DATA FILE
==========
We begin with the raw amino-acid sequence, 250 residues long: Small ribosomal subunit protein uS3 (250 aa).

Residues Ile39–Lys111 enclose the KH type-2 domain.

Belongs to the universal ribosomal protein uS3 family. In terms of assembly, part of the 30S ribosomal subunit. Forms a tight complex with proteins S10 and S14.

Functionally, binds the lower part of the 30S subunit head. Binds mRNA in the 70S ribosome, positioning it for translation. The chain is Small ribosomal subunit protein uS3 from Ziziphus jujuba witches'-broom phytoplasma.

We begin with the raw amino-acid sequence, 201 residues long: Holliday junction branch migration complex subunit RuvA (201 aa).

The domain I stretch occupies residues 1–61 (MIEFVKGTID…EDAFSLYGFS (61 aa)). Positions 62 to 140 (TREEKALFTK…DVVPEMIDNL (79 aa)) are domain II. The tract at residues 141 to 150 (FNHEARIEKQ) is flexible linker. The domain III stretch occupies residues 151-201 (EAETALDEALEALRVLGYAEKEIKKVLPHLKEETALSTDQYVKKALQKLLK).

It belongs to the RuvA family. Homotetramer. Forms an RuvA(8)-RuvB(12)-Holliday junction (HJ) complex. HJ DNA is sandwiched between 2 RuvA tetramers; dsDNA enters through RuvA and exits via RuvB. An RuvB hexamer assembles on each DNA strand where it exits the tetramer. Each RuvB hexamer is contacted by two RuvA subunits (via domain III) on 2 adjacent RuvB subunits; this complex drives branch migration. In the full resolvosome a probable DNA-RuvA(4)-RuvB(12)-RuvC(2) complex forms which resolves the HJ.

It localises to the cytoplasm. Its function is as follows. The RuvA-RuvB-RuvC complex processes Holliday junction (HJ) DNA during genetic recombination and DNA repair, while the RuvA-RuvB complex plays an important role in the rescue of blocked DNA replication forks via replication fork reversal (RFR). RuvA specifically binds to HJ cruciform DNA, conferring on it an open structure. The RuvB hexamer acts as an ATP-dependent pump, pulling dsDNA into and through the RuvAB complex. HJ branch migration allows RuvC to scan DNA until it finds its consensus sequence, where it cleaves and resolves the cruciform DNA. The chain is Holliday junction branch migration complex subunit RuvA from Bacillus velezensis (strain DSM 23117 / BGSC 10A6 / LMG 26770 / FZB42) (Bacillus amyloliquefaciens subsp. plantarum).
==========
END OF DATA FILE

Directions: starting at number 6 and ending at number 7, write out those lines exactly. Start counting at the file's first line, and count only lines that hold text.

The domain I stretch occupies residues 1–61 (MIEFVKGTID…EDAFSLYGFS (61 aa)). Positions 62 to 140 (TREEKALFTK…DVVPEMIDNL (79 aa)) are domain II. The tract at residues 141 to 150 (FNHEARIEKQ) is flexible linker. The domain III stretch occupies residues 151-201 (EAETALDEALEALRVLGYAEKEIKKVLPHLKEETALSTDQYVKKALQKLLK).

It belongs to the RuvA family. Homotetramer. Forms an RuvA(8)-RuvB(12)-Holliday junction (HJ) complex. HJ DNA is sandwiched between 2 RuvA tetramers; dsDNA enters through RuvA and exits via RuvB. An RuvB hexamer assembles on each DNA strand where it exits the tetramer. Each RuvB hexamer is contacted by two RuvA subunits (via domain III) on 2 adjacent RuvB subunits; this complex drives branch migration. In the full resolvosome a probable DNA-RuvA(4)-RuvB(12)-RuvC(2) complex forms which resolves the HJ.